Bleeding Disorders


Bleeding disorders are a group of disorders that share the inability to form a proper blood clot. They are characterized by extended bleeding after injury, surgery, trauma or menstruation. Sometimes the bleeding is spontaneous, without a known or identifiable cause. Improper clotting can be caused by defects in blood components such as platelets and/or clotting proteins, also called clotting factors.

Hemophilia occurs predominately in males, but can occur in women. In about one-third of cases the disorder results from a spontaneous genetic mutation rather than by a family history of hemophilia. Hemophilia treatment may require life-long infusion of clotting factor based on the severity of the disorder. Average hemophilia treatment costs between $60,000 and $260,000 per year. Early recognition and prompt treatment of bleeds can help keep these costs down as well as reduce disability.

von Willebrand Disease is a bleeding disorder caused by a defect or deficiency of a blood clotting protein, called von Willebrand Factor. The disease is estimated to occur in 1% of the population; many are undiagnosed. vWD is a genetic disease that can be inherited from either parent. It affects males and females equally. A man or woman with VWD has a 50% chance of passing the gene on to his or her child. There are no racial or ethnic associations with the disorder. A family history of a bleeding disorder is the primary risk factor.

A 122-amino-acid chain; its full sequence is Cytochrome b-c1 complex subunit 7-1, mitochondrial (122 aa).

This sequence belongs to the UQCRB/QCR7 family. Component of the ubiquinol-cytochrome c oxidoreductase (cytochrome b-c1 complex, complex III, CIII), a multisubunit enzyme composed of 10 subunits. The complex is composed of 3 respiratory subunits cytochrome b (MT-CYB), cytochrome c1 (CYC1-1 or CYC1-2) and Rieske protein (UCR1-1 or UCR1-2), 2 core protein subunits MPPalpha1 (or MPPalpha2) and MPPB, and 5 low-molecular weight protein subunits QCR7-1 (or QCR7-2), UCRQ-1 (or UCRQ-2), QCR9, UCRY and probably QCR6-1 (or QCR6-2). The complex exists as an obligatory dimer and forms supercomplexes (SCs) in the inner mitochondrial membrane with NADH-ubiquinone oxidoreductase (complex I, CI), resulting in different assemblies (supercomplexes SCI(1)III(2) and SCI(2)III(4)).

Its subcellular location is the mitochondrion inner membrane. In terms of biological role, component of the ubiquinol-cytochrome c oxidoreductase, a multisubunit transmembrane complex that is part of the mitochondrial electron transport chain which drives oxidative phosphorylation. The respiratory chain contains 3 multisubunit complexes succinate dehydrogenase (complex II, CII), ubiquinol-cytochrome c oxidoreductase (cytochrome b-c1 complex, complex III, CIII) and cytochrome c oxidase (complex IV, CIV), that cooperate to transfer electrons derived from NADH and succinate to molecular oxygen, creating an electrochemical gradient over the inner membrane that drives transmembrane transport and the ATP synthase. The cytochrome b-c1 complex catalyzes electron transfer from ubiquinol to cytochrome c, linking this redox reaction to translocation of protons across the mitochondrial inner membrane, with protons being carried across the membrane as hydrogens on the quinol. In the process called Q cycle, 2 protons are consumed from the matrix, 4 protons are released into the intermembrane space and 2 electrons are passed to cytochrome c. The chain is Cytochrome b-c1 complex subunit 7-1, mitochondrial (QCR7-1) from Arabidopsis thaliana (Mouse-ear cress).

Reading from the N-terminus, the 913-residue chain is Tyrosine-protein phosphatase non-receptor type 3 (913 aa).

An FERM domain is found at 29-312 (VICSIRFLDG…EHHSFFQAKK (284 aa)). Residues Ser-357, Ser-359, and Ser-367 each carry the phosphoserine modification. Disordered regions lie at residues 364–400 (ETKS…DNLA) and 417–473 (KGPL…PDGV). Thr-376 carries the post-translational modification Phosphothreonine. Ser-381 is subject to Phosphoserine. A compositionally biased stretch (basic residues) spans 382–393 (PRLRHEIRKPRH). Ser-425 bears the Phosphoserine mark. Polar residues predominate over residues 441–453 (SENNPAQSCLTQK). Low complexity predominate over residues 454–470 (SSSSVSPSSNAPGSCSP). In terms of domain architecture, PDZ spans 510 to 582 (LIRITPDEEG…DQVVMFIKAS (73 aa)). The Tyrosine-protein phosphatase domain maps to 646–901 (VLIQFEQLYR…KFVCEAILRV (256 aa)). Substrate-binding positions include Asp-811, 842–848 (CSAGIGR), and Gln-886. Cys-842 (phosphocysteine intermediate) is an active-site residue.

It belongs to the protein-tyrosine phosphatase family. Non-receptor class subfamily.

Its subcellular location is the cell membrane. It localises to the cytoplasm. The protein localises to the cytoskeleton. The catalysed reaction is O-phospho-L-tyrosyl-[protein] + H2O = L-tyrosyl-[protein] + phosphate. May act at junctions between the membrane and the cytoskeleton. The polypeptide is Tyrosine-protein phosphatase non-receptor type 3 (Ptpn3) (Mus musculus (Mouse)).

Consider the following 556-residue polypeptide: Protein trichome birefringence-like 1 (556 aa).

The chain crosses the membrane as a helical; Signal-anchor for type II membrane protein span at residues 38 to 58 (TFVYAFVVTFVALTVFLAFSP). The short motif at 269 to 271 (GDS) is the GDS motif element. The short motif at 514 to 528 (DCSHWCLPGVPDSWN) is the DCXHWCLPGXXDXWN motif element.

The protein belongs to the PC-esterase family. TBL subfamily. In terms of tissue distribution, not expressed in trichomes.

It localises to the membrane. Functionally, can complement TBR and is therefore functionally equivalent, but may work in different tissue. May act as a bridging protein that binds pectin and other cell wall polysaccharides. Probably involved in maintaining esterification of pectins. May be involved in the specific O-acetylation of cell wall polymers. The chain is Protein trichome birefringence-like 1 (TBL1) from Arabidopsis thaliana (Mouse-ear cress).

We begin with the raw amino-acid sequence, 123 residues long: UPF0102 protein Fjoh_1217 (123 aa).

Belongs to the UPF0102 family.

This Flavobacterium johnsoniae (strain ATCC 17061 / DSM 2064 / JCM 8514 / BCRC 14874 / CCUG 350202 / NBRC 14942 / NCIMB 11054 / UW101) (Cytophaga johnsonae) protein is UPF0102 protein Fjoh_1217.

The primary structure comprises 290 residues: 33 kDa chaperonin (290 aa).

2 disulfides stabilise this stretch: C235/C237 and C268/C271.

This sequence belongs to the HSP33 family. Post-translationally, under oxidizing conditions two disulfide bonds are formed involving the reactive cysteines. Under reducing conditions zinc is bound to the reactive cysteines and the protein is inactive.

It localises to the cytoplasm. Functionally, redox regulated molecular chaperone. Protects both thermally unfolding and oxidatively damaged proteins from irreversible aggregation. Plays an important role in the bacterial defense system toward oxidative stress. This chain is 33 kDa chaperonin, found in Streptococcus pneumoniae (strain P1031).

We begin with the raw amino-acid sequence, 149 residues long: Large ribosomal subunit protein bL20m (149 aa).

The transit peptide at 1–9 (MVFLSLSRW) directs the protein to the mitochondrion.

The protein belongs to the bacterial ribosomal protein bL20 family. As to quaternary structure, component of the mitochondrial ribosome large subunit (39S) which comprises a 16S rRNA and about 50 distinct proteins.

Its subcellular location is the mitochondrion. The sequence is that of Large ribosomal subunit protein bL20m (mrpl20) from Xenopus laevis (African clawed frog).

Other Factor Deficiencies There are ten clotting factors that are necessary in forming a blood clot. Deficiencies in factors VIII and IX are well known to most people, but what of the other factor deficiencies? Not everyone is as familiar with these conditions because they are diagnosed so rarely. To date, deficiencies in eight of the lesser known coagulation factors have been documented in the medical literature. Many of these disorders were only discovered or described within the last 40 years.